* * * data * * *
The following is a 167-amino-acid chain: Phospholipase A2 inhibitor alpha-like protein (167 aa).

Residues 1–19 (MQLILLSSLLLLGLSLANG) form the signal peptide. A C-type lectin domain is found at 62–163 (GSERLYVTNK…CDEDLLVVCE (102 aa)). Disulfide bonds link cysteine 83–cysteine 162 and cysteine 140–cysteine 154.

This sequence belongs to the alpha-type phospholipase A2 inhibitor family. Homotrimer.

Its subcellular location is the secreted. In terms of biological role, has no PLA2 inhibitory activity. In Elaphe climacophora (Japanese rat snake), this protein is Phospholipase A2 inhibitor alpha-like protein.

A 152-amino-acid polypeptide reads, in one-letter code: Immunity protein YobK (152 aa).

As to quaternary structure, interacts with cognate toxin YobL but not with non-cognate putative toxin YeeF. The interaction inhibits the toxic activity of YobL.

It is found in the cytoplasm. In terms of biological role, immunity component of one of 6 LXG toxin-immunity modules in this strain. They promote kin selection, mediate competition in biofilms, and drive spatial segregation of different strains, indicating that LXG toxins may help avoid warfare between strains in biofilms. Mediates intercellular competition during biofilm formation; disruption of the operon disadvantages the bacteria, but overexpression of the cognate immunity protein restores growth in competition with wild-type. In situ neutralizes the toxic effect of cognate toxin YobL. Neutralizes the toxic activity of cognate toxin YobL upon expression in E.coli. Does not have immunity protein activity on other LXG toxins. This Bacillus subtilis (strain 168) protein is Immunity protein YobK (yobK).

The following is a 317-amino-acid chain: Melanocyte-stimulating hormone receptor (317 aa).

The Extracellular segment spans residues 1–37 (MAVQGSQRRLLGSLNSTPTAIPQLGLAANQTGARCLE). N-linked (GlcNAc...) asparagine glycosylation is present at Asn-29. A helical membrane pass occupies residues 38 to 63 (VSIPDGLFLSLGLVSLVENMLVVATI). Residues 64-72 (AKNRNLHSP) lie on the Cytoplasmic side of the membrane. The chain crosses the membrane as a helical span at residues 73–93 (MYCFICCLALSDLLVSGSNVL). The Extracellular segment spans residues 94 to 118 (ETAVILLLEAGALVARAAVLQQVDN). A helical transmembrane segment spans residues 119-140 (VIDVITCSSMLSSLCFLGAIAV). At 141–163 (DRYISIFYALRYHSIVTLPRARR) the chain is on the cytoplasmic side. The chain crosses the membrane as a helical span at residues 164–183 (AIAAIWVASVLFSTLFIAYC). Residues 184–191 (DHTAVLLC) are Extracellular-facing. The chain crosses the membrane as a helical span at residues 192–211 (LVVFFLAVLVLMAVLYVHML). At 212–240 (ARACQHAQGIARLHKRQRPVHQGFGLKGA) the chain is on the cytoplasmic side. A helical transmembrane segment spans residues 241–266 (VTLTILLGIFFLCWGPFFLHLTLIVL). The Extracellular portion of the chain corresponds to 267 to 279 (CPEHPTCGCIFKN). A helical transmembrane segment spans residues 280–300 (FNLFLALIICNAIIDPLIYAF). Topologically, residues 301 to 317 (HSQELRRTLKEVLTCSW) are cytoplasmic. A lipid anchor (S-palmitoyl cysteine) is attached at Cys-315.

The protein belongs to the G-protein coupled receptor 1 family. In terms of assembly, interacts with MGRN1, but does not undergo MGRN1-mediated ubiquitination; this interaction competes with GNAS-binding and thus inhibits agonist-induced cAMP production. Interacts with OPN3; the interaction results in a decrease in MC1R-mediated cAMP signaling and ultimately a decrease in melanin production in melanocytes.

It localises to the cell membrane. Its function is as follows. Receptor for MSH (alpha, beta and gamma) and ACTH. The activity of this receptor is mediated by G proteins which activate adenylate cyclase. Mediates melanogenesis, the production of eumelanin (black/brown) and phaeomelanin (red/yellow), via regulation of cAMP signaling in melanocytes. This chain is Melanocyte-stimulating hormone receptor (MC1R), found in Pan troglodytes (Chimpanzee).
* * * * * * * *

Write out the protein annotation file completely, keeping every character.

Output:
The following is a 167-amino-acid chain: Phospholipase A2 inhibitor alpha-like protein (167 aa).

Residues 1–19 (MQLILLSSLLLLGLSLANG) form the signal peptide. A C-type lectin domain is found at 62–163 (GSERLYVTNK…CDEDLLVVCE (102 aa)). Disulfide bonds link cysteine 83–cysteine 162 and cysteine 140–cysteine 154.

This sequence belongs to the alpha-type phospholipase A2 inhibitor family. Homotrimer.

Its subcellular location is the secreted. In terms of biological role, has no PLA2 inhibitory activity. In Elaphe climacophora (Japanese rat snake), this protein is Phospholipase A2 inhibitor alpha-like protein.

A 152-amino-acid polypeptide reads, in one-letter code: Immunity protein YobK (152 aa).

As to quaternary structure, interacts with cognate toxin YobL but not with non-cognate putative toxin YeeF. The interaction inhibits the toxic activity of YobL.

It is found in the cytoplasm. In terms of biological role, immunity component of one of 6 LXG toxin-immunity modules in this strain. They promote kin selection, mediate competition in biofilms, and drive spatial segregation of different strains, indicating that LXG toxins may help avoid warfare between strains in biofilms. Mediates intercellular competition during biofilm formation; disruption of the operon disadvantages the bacteria, but overexpression of the cognate immunity protein restores growth in competition with wild-type. In situ neutralizes the toxic effect of cognate toxin YobL. Neutralizes the toxic activity of cognate toxin YobL upon expression in E.coli. Does not have immunity protein activity on other LXG toxins. This Bacillus subtilis (strain 168) protein is Immunity protein YobK (yobK).

The following is a 317-amino-acid chain: Melanocyte-stimulating hormone receptor (317 aa).

The Extracellular segment spans residues 1–37 (MAVQGSQRRLLGSLNSTPTAIPQLGLAANQTGARCLE). N-linked (GlcNAc...) asparagine glycosylation is present at Asn-29. A helical membrane pass occupies residues 38 to 63 (VSIPDGLFLSLGLVSLVENMLVVATI). Residues 64-72 (AKNRNLHSP) lie on the Cytoplasmic side of the membrane. The chain crosses the membrane as a helical span at residues 73–93 (MYCFICCLALSDLLVSGSNVL). The Extracellular segment spans residues 94 to 118 (ETAVILLLEAGALVARAAVLQQVDN). A helical transmembrane segment spans residues 119-140 (VIDVITCSSMLSSLCFLGAIAV). At 141–163 (DRYISIFYALRYHSIVTLPRARR) the chain is on the cytoplasmic side. The chain crosses the membrane as a helical span at residues 164–183 (AIAAIWVASVLFSTLFIAYC). Residues 184–191 (DHTAVLLC) are Extracellular-facing. The chain crosses the membrane as a helical span at residues 192–211 (LVVFFLAVLVLMAVLYVHML). At 212–240 (ARACQHAQGIARLHKRQRPVHQGFGLKGA) the chain is on the cytoplasmic side. A helical transmembrane segment spans residues 241–266 (VTLTILLGIFFLCWGPFFLHLTLIVL). The Extracellular portion of the chain corresponds to 267 to 279 (CPEHPTCGCIFKN). A helical transmembrane segment spans residues 280–300 (FNLFLALIICNAIIDPLIYAF). Topologically, residues 301 to 317 (HSQELRRTLKEVLTCSW) are cytoplasmic. A lipid anchor (S-palmitoyl cysteine) is attached at Cys-315.

The protein belongs to the G-protein coupled receptor 1 family. In terms of assembly, interacts with MGRN1, but does not undergo MGRN1-mediated ubiquitination; this interaction competes with GNAS-binding and thus inhibits agonist-induced cAMP production. Interacts with OPN3; the interaction results in a decrease in MC1R-mediated cAMP signaling and ultimately a decrease in melanin production in melanocytes.

It localises to the cell membrane. Its function is as follows. Receptor for MSH (alpha, beta and gamma) and ACTH. The activity of this receptor is mediated by G proteins which activate adenylate cyclase. Mediates melanogenesis, the production of eumelanin (black/brown) and phaeomelanin (red/yellow), via regulation of cAMP signaling in melanocytes. This chain is Melanocyte-stimulating hormone receptor (MC1R), found in Pan troglodytes (Chimpanzee).